Crisis aftermath brings help from IT vendors
- By Michelle Speir
- Sep 17, 2001
Information technology vendors are prioritizing emergency orders from government customers and in some cases offering free services or opening hot lines to process orders in response to the Sept. 11 attacks on the World Trade Center and the Pentagon.
GTSI Corp., Dell Computer Corp. and Compaq Computer Corp. established hot lines for government customers requesting products and services.
GTSI circulated an e-mail message Sept. 11 announcing a 24-hour hot line to provide access and support to its customers. "We are prepared to accept verbal orders for all IT products when necessary to meet any emergency deployment needs," the e-mail stated.
The message said top priority would go to emergency orders from the departments of Defense and Justice, the Federal Emergency Management Agency, the National Guard, intelligence agencies and other government emergency service providers.
Dell has set up an emergency-only toll-free number for government customers who have "an immediate request for products and services as a result of events," said a Dell spokeswoman.
Compaq Global Services has established a North American Services Command Center to provide a focal point for customer communications. The center will help customers assess their situations and develop service plans to support customers once they return to work. Compaq has also opened a toll-free customer support hot line.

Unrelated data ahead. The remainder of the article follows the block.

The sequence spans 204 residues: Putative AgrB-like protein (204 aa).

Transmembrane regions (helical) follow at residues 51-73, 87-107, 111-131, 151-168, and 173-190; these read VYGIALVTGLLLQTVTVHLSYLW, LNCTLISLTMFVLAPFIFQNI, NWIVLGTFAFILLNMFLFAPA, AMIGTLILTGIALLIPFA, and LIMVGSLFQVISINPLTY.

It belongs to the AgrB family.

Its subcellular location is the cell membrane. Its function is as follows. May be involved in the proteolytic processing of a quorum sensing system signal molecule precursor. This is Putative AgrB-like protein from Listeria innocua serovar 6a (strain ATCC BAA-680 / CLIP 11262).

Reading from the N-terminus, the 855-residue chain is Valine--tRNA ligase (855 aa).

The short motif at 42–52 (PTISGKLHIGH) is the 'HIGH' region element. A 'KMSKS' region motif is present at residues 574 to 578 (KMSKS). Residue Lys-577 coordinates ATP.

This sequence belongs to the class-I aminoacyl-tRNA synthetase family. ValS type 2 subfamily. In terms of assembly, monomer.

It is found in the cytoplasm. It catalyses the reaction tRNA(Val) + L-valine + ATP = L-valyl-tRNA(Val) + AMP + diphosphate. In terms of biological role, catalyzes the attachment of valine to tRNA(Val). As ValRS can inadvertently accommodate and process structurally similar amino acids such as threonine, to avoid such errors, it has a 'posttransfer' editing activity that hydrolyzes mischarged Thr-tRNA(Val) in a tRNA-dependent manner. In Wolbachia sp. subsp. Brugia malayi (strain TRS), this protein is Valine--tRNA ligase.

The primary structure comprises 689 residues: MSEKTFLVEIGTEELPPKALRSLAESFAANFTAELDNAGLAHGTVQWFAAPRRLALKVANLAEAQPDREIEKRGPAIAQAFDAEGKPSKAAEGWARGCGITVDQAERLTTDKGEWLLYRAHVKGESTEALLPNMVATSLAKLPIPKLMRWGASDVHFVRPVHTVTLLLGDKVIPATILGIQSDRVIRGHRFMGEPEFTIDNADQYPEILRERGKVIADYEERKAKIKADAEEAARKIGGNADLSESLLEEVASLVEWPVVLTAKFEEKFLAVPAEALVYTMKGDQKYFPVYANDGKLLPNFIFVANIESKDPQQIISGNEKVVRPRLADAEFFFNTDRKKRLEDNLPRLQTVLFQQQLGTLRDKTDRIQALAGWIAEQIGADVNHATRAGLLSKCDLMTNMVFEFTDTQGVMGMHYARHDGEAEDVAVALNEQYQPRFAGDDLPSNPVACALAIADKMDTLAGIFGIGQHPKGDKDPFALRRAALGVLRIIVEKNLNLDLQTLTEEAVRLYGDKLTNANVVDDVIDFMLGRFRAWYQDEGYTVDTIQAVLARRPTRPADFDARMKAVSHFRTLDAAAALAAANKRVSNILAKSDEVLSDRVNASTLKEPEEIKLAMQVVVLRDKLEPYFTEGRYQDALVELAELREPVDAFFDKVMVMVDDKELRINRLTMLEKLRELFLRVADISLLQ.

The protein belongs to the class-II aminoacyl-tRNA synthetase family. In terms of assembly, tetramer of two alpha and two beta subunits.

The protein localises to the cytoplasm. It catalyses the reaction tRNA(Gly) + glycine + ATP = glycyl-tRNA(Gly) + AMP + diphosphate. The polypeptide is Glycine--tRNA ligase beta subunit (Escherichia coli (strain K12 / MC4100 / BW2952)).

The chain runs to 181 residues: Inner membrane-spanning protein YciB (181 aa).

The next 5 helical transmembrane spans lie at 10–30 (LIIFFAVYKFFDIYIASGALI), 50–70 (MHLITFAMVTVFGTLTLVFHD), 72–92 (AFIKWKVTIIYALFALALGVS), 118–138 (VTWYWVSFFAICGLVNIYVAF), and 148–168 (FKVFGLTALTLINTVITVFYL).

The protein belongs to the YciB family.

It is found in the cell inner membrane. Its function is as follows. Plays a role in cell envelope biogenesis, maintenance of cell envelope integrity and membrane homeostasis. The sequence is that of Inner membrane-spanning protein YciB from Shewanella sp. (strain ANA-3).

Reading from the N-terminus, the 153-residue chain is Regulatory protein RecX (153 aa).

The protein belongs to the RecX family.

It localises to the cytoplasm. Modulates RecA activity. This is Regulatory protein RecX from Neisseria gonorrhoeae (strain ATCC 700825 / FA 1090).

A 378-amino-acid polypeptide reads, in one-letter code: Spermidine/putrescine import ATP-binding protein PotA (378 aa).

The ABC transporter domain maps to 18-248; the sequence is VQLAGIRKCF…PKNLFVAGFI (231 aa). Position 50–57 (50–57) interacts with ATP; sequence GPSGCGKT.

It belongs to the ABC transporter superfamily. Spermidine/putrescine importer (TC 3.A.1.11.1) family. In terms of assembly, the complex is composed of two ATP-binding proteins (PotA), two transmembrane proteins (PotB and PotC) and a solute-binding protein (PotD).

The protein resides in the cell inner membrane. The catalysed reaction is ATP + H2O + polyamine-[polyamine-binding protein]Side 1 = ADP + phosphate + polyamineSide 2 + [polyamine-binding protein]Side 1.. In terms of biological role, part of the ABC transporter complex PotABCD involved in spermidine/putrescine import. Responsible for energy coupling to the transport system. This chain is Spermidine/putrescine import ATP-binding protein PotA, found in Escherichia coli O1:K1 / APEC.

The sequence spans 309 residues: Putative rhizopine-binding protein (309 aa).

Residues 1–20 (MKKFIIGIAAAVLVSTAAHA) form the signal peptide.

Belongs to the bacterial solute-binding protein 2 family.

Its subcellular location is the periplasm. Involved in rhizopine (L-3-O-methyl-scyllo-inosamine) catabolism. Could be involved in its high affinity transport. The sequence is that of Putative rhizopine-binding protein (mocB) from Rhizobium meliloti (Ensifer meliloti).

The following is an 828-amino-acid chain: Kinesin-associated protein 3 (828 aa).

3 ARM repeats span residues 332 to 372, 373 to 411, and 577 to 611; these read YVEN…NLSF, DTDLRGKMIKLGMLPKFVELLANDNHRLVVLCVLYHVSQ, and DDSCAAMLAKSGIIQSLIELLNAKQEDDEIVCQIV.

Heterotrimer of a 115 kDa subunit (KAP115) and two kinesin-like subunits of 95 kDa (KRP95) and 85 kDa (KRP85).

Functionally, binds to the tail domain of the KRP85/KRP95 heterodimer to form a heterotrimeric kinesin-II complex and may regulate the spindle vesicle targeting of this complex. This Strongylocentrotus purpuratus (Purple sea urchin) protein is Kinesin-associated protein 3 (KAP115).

CDW-G Inc., which has a 450,000-square-foot facility in Illinois, has set up a common carrier to make two-person nonstop truck runs directly to Washington, D.C. "The costs are higher for us," said Larry Kirsch, senior vice president of CDW-G, "but the situation warrants it."
Harry Heisler, executive vice president and general manager of MicronPC LLC, said his company is starting to fill disaster-related orders. "We have been in constant contact with FEMA, and as of [Sept. 12], we're working on an emergency order for the FBI."
Hewlett-Packard Co. has set up a 24-hour communications center for emergency orders. "Any orders that come as a result of the attacks will be given priority, especially those from government agencies, health care organizations or other mission-critical customers," said Brad Bass, a communications manager at HP.
An Apple Computer Inc. spokeswoman said that the firm had received many calls from government customers about product needs. "We're doing everything we can to help and giving government emergency orders priority."
PictureTel Corp., maker of videoconferencing equipment, and its partners are helping government employees on a more personal level. "We've had a lot of requests from military personnel in Germany [who want] to contact friends and family at the Pentagon," said Lew Jaffe, president and chief operating officer. "You can't bring personnel there to help, so we'll be prepared with telemedical counseling and grief counseling."
To coordinate the effort, which is also available to businesses, PictureTel has established a central reference Web site listing locations of existing videoconferencing facilities.
On a similar note, CI Host, a Web-hosting and Internet solutions provider based in Bedford, Texas, is offering free e-mail services and Web-hosting to military personnel as well as victims of the attack and their families. And accessing e-mail via a dial-up account will cost only $8 a month.